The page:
Some gadgets aren't made to replace what's come before, but point the way to something new. To refocus you on new ideas and perspectives.
The Lytro - a unique, attractive, totally mad and fairly expensive new camera - takes that task extremely literally. And extremely seriously.
The pitch is simple. Unlike normal cameras, where point of focus and perspective are determined before you press the shutter, the Lytro instead captures all of the available light, plus data on its direction, intensity and colour, and then allows you - and anyone you share the image with - to change how it looks things later.
By use of a simple and robust mobile, desktop and web interface you can upload and share these 'Living' pictures online, and export them as standard images, GIFs and other formats. Pictures automatically allow users to point and click to refocus the picture, and by processing them through the app you can add a strange 'Perspective Shift' effects that means you can drag around the image as if it's fully 3D.
The effect, when its done right, is astonishing:
But that's also the problem. Because unlike modern traditional cameras, which make bad photographers look good, the Lytro is an uncompromising tool. It is difficult to master and comes with its own set of rules. For the first hundred or so images - literally - you'll be retraining your brain to shoot in 3D, to look for interesting depth of field compositions and varied shapes.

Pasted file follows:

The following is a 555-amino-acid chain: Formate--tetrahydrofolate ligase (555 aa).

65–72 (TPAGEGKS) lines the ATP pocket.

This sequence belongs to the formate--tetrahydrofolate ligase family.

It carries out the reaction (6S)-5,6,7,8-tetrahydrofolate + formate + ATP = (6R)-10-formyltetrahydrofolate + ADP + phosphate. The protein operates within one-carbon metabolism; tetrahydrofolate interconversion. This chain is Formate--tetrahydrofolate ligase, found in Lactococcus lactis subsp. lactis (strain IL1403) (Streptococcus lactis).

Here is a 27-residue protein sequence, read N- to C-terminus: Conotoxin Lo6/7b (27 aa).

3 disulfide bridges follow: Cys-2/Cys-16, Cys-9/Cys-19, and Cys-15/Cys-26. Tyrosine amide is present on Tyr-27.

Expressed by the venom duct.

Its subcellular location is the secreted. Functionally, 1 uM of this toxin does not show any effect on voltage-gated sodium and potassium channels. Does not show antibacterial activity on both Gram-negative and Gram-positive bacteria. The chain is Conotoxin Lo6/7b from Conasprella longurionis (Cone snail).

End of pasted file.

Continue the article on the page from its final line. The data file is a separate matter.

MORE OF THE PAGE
Then, once you've worked out what to shoot, you need to actually use the camera. The interface is incredibly simple, but fiddly. There is a single button to shoot, a small touchscreen interface that lets you preview images, a regular and 'creative' mode and an 8x zoom controlled by a touch-sensitive strip on the top of the square, odd-looking case. It's unfamiliar, and occasionally counter-intuitive. It's also hard to tell the good images from the bad until you upload them, which can take a while.
You're also limited by the hardware, which shoots in 11MP but can produce only 1.2MP Jpegs. Images are usually quite soft, can be difficult to control highlights and shadows, and don't always come out as you'd expect. There's also no flash, so an understanding of lighting is a must.
Finally, there's the cost. If this was a £100 impulse buy, we'd recommend it heartily. At £399 for 8GB and £469 for 16GB it's a different story. This really is one for experimenters, 'creatives' (sigh) and gadget freaks right now.
But all that said, we're really tempted to get one - because it takes photography to genuinely new places, and breaks new ground. In a world where Instagram, Facebook and Flickr have reduced photography to endless reams of standard, filtered, perfect images, the Lytro enables you to do something inexact, imperfect but inspirational.
As long as that's how you look at it, this is a great early stab at an idea that's just going to get better.
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